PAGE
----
When I launched the ticket booking app this Friday morning, I found almost all 3D and 3D Max shows of Captain America housefull till Sunday night. And nearly all shows of a little known film called Traffic were empty. I bought the tickets of the latter for the late night show.
As I was ushered in the pretty much vacant theater in Noida, a man and seemingly his wife walked in alongside.
“Poora hall khali hai, lagta hai bakwas picture hogi” (The entire hall is empty, looks like it’s going to be a bad film), the man mumbled.
We settled down for what was to come.
Traffic should have been named ‘An Indian Life.’
It’s a story of how the Bombay traffic police successfully transports a heart from Mumbai to Pune in a precious few hours; how they control the traffic and manage the crowd, squeezing myraid elements of an Indian life within those 150 minutes of the film.
The film is a commentary on human emotions; of failing but refusing to give up, of losing but having the heart to let go.
It’s about bravery, about failure, about love, about life.
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I have always been huge fan of Malayalam films and this remake of a Malayalam film is another example of how advanced, emotionally vulnerable and deep stories they produce.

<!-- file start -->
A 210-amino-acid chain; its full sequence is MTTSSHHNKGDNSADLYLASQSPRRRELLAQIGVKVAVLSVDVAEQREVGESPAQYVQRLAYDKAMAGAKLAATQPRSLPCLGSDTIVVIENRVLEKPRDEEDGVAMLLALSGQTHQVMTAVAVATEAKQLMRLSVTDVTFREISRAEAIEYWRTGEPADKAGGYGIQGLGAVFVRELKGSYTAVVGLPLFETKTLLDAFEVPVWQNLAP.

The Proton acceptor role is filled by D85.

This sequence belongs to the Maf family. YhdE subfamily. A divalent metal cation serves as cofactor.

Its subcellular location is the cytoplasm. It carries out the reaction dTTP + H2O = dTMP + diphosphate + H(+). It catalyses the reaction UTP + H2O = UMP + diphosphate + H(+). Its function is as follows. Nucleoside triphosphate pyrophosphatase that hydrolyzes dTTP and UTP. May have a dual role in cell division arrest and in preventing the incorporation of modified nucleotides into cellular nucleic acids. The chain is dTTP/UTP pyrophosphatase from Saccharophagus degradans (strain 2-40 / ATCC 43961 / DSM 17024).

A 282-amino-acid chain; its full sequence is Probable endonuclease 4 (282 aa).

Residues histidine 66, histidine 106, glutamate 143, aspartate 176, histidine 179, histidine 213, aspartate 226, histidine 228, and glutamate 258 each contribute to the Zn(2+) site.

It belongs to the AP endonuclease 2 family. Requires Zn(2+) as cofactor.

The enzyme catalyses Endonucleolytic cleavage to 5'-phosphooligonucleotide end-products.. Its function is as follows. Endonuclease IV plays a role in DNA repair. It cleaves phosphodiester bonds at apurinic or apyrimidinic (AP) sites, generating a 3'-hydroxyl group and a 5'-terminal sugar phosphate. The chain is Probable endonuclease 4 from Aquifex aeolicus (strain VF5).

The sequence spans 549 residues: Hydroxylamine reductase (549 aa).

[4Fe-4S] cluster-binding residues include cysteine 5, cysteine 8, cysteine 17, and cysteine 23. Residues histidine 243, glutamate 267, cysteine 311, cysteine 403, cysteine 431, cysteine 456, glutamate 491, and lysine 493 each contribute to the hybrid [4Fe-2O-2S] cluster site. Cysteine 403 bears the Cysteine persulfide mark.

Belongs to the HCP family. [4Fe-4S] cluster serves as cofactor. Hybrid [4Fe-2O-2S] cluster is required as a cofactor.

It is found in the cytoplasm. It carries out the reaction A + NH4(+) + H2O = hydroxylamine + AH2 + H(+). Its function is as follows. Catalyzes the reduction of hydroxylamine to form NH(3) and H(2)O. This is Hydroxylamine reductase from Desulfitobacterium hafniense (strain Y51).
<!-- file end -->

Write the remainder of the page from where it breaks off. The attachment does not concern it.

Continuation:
Traffic is like a thriller mind-game.
It packs solid performances from Manoj Bajpayee, Jimmy Shergill, Prosenjit Chatterjee (Bengali film superstar), Parambrata Chatterjee (another Bengali actor from Kahani), Sachin Khedekar, Divya Dutta, Kitu Gidwani and others.
Piyush Mishra’s dialogues are an icing on the cake.
Manoj Bajpayee’s performance exudes helplessness of a typical middle class man.
But he is someone determined to fight it out and survive.
His humble roots and background add to the genuineness of a character, who is accused of corruption.
His own daughter comes to hate him for it.
When the film ended, I asked the man who entered with me, “How was the film?”
“Delhi walo ko to bas America ke hero hi ache lagte hain. Asli hero to Manoj Bajpayee nikla.”(Delhiites worship Hollywood. Our Manoj Bajpayee turned out the real hero).
Clearly his eyes were moist, and he was avoiding direct eye-contact. But he left me smiling.
After you’ve celebrated American heros and their massive productions, do watch this humble offering from late Rajesh Pillai.
A brilliant director who could have done so much for Indian cinema.
Have you seen Traffic? What did you think about the film? Let’s talk in the comments below.
By Mohul Ghosh
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